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Public History II: Methodologies & Practices in Public History - HIS00049M

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  • Department: History
  • Module co-ordinator: Dr. Victoria Hoyle
  • Credit value: 20 credits
  • Credit level: M
  • Academic year of delivery: 2022-23
    • See module specification for other years: 2021-22

Module summary

The core modules for the MA in Public History will provide students with an advanced level examination of many of the key issues that are involved in the production of history in the public domain. Core Module 2, Public History Methodologies and Practices, will help students to explore approaches to presenting history in public settings and in different social and institutional contexts, applying the theories and concepts studied in the first core module. We will consider practical, theoretical and ethical challenges in public history practice. Each week will be taught by a guest lecturer, who is an experienced public history practitioner, and students will be set tasks and challenges to work on individually and in groups. The module also involves several class visits to public history places, including a museum, an archive, a country house and a historical attraction.

Module will run

Occurrence Teaching period
A Spring Term 2022-23

Module aims

This module aims to:

  • To introduce students to the deployment of the past in the public realm, and particularly the means by which it is put into practical use in a wide variety of contemporary social contexts

  • To identify the means by which history can influence and has influenced matters of public policy, and to understand the role of the historian in contemporary society

  • To explore some of the ways in which historical narratives have been presented in the media in recent years, and the ways in which the past is packaged for popular consumption via print-media, television, radio, cinema, and the internet

  • To introduce to students some of the ways in which the past is presented to the public in the heritage, museum, and gallery sector

  • To ensure that every seminar allows the student to marry academic knowledge with a rigorous understanding of specific case-study examples of public policy or public representation, obtained through reading and discussion of policy documentation and other source materials

  • To ensure that students are exposed to a broad range of research into media strategy and public heritage

Module learning outcomes

After completing this module students should have:

  • Be capable of demonstrating a range of knowledge concerning a variety of intersections between the past and the public in the heritage and media spheres

  • Be able to assess particular examples of practice in the sphere of public history

  • Be able to evaluate examples of public history practice using wider theoretical frameworks alongside individual case-studies

Module content

Teaching Programme:

Students will attend eight weekly two-hour seminars in weeks 2-9.

Seminar topics are subject to variation, but are likely to include the following:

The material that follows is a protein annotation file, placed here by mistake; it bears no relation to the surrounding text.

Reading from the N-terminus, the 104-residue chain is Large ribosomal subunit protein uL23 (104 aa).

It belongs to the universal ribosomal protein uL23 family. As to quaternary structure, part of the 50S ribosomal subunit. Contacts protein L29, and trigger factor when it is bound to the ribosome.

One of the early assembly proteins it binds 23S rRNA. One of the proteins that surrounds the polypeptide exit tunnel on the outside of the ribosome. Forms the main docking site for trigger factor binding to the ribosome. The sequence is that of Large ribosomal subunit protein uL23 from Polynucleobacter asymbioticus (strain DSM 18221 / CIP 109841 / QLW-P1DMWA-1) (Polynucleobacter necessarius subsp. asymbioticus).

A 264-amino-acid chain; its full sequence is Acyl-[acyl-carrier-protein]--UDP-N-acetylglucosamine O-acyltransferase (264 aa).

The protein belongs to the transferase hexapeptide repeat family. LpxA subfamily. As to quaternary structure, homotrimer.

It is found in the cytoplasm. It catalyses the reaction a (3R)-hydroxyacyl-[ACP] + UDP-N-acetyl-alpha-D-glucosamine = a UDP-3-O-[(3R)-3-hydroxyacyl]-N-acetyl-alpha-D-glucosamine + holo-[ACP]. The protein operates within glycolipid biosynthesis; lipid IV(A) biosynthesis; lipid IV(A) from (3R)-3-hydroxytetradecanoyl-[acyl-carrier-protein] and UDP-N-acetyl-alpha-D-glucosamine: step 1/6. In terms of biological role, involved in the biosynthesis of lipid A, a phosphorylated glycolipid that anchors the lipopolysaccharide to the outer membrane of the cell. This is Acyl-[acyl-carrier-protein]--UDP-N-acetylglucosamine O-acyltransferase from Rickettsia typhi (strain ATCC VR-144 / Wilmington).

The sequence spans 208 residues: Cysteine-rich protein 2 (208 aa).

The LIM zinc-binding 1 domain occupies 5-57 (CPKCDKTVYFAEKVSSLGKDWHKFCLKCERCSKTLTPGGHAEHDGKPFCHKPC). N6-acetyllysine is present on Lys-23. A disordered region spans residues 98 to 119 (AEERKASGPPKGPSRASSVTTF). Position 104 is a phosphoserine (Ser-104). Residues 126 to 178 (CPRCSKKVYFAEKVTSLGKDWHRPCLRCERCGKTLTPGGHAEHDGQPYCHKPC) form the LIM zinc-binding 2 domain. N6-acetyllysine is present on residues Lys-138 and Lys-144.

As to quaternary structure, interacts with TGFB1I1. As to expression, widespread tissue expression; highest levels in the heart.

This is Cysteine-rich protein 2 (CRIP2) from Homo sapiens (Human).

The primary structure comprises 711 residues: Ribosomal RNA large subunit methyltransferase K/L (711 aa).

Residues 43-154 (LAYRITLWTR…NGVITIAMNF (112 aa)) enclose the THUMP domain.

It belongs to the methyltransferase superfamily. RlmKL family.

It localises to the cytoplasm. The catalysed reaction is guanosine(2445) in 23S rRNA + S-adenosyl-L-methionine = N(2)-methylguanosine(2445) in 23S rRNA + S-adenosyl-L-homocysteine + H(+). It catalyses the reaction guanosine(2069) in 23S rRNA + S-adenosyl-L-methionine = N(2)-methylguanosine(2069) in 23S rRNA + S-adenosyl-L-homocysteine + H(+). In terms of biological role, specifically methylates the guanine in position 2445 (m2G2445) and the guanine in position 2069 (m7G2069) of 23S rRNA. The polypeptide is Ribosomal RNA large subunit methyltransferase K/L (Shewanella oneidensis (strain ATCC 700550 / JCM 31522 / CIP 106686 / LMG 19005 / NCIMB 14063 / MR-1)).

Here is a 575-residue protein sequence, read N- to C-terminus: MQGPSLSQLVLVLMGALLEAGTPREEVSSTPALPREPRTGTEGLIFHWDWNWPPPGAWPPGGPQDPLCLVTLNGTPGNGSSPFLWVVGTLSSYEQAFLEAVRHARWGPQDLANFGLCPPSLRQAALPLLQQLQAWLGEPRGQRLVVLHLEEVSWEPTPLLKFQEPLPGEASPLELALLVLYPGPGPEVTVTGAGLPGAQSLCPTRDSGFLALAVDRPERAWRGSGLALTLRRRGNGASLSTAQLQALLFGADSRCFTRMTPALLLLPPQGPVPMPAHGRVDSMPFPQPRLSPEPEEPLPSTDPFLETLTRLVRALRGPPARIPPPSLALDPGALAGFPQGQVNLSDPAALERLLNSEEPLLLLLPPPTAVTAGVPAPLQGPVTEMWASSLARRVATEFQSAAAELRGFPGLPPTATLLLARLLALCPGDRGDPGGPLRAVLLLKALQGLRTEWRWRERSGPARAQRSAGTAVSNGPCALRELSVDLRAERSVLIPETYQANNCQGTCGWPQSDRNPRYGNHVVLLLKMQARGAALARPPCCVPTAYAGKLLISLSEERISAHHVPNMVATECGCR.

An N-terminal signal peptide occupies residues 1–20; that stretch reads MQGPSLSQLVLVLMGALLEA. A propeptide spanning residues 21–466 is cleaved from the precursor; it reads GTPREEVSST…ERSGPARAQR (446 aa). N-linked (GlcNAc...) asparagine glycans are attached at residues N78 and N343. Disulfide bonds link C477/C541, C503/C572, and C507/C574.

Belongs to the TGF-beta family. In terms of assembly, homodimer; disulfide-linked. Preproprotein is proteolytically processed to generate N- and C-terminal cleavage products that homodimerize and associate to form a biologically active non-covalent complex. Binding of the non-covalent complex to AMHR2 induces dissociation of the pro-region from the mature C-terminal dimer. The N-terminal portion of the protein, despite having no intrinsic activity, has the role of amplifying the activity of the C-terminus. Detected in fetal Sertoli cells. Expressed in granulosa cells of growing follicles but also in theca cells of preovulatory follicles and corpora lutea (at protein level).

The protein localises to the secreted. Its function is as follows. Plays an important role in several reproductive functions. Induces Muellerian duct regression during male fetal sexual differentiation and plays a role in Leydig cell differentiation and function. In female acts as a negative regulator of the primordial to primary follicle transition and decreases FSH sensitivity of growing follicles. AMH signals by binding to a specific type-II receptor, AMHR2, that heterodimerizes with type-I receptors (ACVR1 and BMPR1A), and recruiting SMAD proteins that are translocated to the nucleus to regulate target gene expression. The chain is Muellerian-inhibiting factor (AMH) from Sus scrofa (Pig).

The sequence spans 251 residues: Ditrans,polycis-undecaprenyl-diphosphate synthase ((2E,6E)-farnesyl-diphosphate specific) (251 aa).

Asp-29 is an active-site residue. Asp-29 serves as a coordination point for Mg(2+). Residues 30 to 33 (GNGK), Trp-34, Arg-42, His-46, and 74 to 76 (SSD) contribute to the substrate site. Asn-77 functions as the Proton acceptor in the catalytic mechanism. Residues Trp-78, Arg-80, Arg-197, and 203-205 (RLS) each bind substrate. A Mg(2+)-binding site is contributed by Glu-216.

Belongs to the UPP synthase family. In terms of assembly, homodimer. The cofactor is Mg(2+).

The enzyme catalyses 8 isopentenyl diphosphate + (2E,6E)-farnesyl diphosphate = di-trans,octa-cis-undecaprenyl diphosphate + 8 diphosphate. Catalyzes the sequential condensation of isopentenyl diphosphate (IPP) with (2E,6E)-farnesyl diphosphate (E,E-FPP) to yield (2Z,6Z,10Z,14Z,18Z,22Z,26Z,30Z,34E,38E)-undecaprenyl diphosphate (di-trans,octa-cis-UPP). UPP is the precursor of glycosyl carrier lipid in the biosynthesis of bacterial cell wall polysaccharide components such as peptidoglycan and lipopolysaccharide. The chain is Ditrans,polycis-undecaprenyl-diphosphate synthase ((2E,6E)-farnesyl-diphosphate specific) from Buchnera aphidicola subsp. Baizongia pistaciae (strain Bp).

1. Museums, Exhibitions and Public History (National Railway Museum)

  2. Archives and Society (Explore York Archives)

  3. History in the Media

  4. Children, Education and Horrible Histories

  5. Gaming the Past: Digital Histories

  6. Collections and Communities in the Country House (Nunnington Hall)

  7. Living History (Jorvik Viking Museum)

  8. Immersive Experiences: Escape Rooms as Public History


Task Length % of module mark
4,000 word essay
N/A 100

Special assessment rules


Additional assessment information

Students will complete a 2,000-word formative essay, due in week 6 of the term. They will then submit a 4,000-word assessed essay for summative assessment in week 1 of the following term.

For further details about assessed work, students should refer to the Taught Masters Degrees Statement of Assessment.


Task Length % of module mark
4,000 word essay
N/A 100

Module feedback

Following their formative assessment, students will receive oral feedback at a one-to-one meeting with their tutor and written feedback consisting of comments and a mark within 10 working days of submission. Tutors are also available in their student hours to discuss formative assessment. For more information, see the Statement on Feedback.

For the summative assessment task, students will receive their provisional mark and written feedback within 20 working days of the submission deadline. The tutor will then be available during student hours for follow-up guidance if required. For more information, see the Statement of Assessment.

Indicative reading

For term time reading, please refer to the module VLE site. Before the module starts, we encourage you to look at the following items of preliminary reading:

Gray, Ann and Erin Bell. History on Television. London: Routledge, 2013.

Macdonald, Sharon (ed.). A Companion to Museum Studies. Chichester: Wiley-Blackwell, 2011.

Sayer, Faye. Public History : A Practical Guide. London : Bloomsbury Academic, 2015.

The information on this page is indicative of the module that is currently on offer. The University is constantly exploring ways to enhance and improve its degree programmes and therefore reserves the right to make variations to the content and method of delivery of modules, and to discontinue modules, if such action is reasonably considered to be necessary by the University. Where appropriate, the University will notify and consult with affected students in advance about any changes that are required in line with the University's policy on the Approval of Modifications to Existing Taught Programmes of Study.